Multi-cultural and ethnic churches face a number of communicate challenges. How do we engage in a bilingual congregation? What about second generation youth who don’t quite fit in one culture or another? How do we cross the border and minister effectively in these contexts? In July 1989 my wife and I came to Australia from Egypt. Soon after we arrived, we became acquainted with the Arabic Baptist Church in Western Sydney which called us to its ministry, of which we are proud and honoured until this day.
Ethnic churches are a bit different to Anglo churches. In this Arabic Church where I minister, services attended by older folks or immigrants/refugees who have newly arrived are conducted in Arabic, because of their limited knowledge of English. Sunday School, youth group and the Sunday service component, attended by the youth and young married couples, are conducted in English through the ministry of English-speaking church leaders. Once a month, all church components meet together in what we call a “Family Service” which is fully translated.
Due to the rising numbers of English-speaking children and young people, we appointed English-speaking Sunday School teachers and youth leaders, who can effectively minister to the younger generation. They are able to communicate with them in English and yet, understand the culture they come from, are acquainted with their families and know their customs and traditions. Believing that a church in any area should minister to the needs of all community members, regardless of language or ethnic background, we have recently removed the word “Arabic” from our church sign, which would certainly limit those who approach the church to only those of Arabic background. The sign now only displays the location of the church and its ministry direction as “Crest Community Baptist Church”.
But this is not the situation in some other ethnic churches, where there is a lack of English-speaking leaders. These churches are struggling to retain the younger generation as they reach their teenage years, as they usually feel “lost”. They have an identity problem, wondering within themselves: “Am I Australian or ethnic?” “Am I Australian ethnic or ethnic Australian?”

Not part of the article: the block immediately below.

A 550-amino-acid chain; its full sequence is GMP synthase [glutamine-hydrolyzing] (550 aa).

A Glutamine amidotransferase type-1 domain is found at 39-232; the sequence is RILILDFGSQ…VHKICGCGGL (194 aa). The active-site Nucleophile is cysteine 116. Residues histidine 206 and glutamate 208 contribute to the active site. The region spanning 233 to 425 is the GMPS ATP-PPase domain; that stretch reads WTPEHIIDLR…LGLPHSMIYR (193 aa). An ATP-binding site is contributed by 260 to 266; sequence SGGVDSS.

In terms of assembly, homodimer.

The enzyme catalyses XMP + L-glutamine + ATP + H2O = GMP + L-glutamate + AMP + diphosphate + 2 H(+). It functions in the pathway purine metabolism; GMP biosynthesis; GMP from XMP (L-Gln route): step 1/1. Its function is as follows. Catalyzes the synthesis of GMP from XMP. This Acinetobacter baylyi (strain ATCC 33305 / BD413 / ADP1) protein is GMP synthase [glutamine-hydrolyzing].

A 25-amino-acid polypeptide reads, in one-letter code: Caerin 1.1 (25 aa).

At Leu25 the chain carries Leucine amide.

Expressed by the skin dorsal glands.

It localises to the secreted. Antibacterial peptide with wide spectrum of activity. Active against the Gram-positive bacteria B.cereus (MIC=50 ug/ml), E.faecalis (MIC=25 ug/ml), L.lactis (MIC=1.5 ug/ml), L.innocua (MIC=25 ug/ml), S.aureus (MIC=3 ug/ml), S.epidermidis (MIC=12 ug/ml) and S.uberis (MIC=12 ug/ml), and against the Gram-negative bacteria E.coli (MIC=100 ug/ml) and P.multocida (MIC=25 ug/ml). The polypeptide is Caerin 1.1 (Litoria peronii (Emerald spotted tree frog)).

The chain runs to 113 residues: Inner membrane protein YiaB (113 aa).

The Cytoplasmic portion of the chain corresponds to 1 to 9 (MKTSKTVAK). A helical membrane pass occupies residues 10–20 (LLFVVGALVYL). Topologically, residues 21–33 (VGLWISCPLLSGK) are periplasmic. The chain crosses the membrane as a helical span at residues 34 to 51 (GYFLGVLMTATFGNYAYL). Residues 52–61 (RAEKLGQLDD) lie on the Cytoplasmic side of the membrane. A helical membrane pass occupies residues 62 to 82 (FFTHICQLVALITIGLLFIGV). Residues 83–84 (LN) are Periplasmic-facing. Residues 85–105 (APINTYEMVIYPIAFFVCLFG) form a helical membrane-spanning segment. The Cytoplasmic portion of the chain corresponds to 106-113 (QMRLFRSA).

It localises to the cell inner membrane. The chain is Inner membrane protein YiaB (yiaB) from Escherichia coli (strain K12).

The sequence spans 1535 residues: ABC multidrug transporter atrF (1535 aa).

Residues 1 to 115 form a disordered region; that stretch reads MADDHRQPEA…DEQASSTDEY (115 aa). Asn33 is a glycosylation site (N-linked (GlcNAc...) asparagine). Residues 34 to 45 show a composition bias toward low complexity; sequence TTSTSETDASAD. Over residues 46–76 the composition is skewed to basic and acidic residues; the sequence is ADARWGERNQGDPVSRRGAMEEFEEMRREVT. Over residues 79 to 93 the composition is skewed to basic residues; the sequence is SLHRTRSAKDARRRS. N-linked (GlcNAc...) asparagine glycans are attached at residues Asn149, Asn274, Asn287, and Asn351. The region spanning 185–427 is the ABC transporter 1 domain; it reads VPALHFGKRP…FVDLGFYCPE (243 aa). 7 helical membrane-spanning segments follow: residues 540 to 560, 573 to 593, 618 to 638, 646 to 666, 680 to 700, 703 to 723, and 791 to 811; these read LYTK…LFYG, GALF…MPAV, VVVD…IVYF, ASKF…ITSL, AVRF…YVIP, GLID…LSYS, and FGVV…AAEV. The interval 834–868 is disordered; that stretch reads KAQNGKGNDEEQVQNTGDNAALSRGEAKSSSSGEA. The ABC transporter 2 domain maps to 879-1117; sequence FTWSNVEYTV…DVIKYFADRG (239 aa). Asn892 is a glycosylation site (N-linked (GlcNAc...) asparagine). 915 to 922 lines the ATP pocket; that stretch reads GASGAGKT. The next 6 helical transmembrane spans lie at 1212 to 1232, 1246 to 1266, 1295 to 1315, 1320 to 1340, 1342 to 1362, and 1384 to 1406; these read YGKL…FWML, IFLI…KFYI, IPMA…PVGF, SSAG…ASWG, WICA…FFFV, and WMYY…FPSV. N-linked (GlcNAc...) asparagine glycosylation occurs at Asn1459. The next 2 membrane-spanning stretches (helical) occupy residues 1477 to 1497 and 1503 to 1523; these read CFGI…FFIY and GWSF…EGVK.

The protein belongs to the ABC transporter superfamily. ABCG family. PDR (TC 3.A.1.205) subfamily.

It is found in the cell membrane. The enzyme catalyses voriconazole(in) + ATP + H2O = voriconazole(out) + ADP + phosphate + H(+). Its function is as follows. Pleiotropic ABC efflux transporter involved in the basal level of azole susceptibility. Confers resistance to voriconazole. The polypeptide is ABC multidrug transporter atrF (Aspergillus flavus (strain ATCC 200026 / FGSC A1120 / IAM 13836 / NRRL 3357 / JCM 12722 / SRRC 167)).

Some of them can’t easily fit in the ethnic church of their parents, as it does not worship in English, the language they understand; neither can they comfortably fit in most Australian churches, as they do not understand the culture, customs and traditions they come from and have no connection with their families. These young people have a great need to be adopted by Anglo Australian churches which are passionate for cross-cultural ministries and have English-speaking leaders who can embrace them, understand their ethnic background and build links with their families to help create a sense of “belonging” to the Anglo church.
Here are some leading points to help Australian churches as they consider ministering cross-culturally:
• There is significant ethnic, language and cultural diversity in our nation. (This is particularly true in our area, the Western and South Western Suburbs of Sydney, where most refugees and immigrants usually reside.)
• People who are not fluent in English have a need to worship in the language that best allows them to participate in the praise and worship time and understand the preaching and teaching of the Word of God.
• The background, culture and language of any ethnic group are watered down with every subsequent generation. So, ethnic young people usually feel that they’re somewhere “in between”.
• Ethnic young people are craving for a church that is willing to help; whose leaders understand their needs, and whose youth are willing to accommodate them by building cross-cultural bridges of love and friendship.
• We should allow for cultural diversity in our churches rather than demand cultural uniformity. It is not helpful for the church leadership to adopt an “everyone should be like me” mindset. Leadership must be practically “inclusive” of ethnic groups.
• We should value those in ministry who have a particular gift of language or culture, and allow them to minister effectively to people who are ethnically different. We note that the New Testament Church recognised this gift in Barnabas, who was sent by the Jewish believers in Jerusalem to minister to Greek converts in Antioch (see Acts 11).
• If we are commanded by our Lord Jesus Christ to preach the Gospel to all people, whatever their language or culture, it is critically important that we “cross the language and cultural borders” to reach these ethnic groups, if we are to maximise our ministry and render it effective.
“Crossing borders” by Frank Farag, the Senior Pastor of Crest Community Baptist Church and Cross-Cultural Director for the Baptist Churches of New South Wales. prac12.